Sunday, September 25, 2005

Hard Bigotry of No Expectations

New York Times Editorial
Published: September 25, 2005

Throughout his campaigns in 2000 and 2004, George W. Bush talked about "the soft bigotry of low expectations": the mind-set that tolerates poor school performance and dead-end careers for minority students on the presumption that they are incapable of doing better. Secretary of State Condoleezza Rice said recently that this phrase attracted her to Mr. Bush more than anything else.

It was, indeed, a brilliant encapsulation of so much of what is wrong with American education. But while Mr. Bush has been worrying about low expectations in schools, he's been ratcheting the bar downward himself on almost everything else.

The president's recent schedule of nonstop disaster-scene photo-ops is reminiscent of the principal of a failing school who believes he's doing a great job because he makes it a point to drop in on every class play and teacher retirement party. And if there ever was an exhibit of the misguided conviction that for some people very little is good enough, it's the current administration spin that the proposed Iraqi constitution is fine because the founding fathers didn't give women equal rights either.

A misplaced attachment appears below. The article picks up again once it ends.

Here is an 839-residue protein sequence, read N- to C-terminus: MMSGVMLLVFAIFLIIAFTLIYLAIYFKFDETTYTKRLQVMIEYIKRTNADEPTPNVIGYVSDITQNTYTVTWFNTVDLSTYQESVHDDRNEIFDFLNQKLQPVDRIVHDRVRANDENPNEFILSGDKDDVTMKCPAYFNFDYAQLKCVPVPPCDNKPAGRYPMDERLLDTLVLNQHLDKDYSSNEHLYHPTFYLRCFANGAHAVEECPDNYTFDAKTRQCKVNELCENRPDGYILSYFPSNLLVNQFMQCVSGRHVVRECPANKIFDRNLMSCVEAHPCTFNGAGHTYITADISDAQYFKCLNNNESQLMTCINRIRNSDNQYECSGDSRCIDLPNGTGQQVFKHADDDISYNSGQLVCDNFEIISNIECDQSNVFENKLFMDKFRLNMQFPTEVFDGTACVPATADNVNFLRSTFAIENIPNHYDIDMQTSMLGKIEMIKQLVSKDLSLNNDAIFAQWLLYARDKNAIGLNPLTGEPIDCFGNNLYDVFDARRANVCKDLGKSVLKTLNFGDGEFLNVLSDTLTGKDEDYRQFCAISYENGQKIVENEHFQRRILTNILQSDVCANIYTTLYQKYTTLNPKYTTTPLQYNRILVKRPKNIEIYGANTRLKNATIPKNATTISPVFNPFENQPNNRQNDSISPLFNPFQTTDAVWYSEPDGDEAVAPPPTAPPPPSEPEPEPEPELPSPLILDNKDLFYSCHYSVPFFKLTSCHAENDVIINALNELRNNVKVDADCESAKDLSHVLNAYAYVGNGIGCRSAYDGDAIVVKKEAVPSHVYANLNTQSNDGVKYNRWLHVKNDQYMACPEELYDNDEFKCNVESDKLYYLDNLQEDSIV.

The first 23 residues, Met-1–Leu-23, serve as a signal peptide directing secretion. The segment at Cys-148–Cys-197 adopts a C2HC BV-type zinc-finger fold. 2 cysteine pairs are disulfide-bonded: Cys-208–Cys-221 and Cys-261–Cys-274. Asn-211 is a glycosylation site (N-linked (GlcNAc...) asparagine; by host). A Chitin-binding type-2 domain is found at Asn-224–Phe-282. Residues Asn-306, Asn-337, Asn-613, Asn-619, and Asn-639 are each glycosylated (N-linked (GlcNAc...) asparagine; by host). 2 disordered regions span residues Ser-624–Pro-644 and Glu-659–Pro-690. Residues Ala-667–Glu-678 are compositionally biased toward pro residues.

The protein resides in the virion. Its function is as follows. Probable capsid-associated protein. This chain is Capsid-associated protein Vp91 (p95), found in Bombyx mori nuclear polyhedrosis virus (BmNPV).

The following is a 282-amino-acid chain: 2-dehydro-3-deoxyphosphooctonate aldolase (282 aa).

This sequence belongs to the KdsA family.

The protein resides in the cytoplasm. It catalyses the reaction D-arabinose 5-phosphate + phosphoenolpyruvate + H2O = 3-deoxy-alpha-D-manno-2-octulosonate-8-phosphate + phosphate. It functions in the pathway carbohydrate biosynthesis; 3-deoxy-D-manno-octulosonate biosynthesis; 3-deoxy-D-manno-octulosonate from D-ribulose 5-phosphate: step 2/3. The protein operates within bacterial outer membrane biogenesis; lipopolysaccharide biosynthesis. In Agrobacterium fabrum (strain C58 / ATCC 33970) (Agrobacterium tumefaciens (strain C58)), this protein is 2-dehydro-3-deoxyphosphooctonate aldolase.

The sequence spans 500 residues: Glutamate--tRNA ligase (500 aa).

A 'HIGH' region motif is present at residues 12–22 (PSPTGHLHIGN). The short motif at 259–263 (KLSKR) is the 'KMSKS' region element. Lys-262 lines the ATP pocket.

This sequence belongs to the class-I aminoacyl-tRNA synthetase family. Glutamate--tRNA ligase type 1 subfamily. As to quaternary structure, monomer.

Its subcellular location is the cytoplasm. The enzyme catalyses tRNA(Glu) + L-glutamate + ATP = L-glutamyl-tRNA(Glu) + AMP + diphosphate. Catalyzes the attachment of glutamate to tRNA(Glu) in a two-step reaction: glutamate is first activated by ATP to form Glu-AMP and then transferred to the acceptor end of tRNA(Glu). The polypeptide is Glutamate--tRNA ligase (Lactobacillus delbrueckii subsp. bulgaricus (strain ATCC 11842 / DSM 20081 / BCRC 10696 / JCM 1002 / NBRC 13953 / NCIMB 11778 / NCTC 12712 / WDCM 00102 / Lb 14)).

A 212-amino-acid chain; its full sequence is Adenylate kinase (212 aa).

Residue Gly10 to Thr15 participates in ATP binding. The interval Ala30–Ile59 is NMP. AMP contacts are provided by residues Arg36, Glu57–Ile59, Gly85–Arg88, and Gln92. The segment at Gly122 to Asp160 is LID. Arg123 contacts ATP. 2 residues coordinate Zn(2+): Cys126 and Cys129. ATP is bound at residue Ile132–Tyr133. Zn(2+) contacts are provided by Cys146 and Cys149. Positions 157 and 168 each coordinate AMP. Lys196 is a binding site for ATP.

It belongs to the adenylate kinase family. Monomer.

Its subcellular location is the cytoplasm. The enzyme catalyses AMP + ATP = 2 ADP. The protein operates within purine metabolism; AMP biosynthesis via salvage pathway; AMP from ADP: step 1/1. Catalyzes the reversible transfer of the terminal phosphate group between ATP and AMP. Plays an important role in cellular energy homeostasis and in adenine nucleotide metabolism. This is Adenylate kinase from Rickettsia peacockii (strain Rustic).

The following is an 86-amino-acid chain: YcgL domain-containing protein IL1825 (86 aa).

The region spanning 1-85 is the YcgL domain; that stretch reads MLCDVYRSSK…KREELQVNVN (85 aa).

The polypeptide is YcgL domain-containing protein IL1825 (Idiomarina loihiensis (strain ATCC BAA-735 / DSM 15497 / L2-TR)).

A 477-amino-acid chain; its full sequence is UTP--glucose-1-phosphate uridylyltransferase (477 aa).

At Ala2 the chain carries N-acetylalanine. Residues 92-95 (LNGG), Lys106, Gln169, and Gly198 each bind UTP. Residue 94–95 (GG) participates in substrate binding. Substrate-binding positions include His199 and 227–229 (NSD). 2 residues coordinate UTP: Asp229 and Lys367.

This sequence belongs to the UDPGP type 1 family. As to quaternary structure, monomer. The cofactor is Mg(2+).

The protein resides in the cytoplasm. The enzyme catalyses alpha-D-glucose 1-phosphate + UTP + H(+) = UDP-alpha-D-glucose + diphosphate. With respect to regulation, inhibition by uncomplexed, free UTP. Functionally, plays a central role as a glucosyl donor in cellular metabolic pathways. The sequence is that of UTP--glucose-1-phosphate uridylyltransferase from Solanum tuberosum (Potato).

The lack of expectations is evident even in areas where the president is supposed to be deeply engaged. The Treasury Department's hollowed-out leadership structure suggests an administration that is happy to coast along with a gentleman's C for handling the nation's finances. But it has been most graphically, and tragically, on display in Iraq and in the response to Hurricane Katrina.

Four years after 9/11, Katrina showed the world that performance standards for the Department of Homeland Security were so low that it was not required to create real plans to respond to real disasters. Only a president with no expectation that the federal government should step up after a crisis could have stripped the Federal Emergency Management Agency bare, appointed as its director a political crony who could not even adequately represent the breeders of Arabian horses, and announced that the director was doing a splendid job while bodies floated in the floodwaters.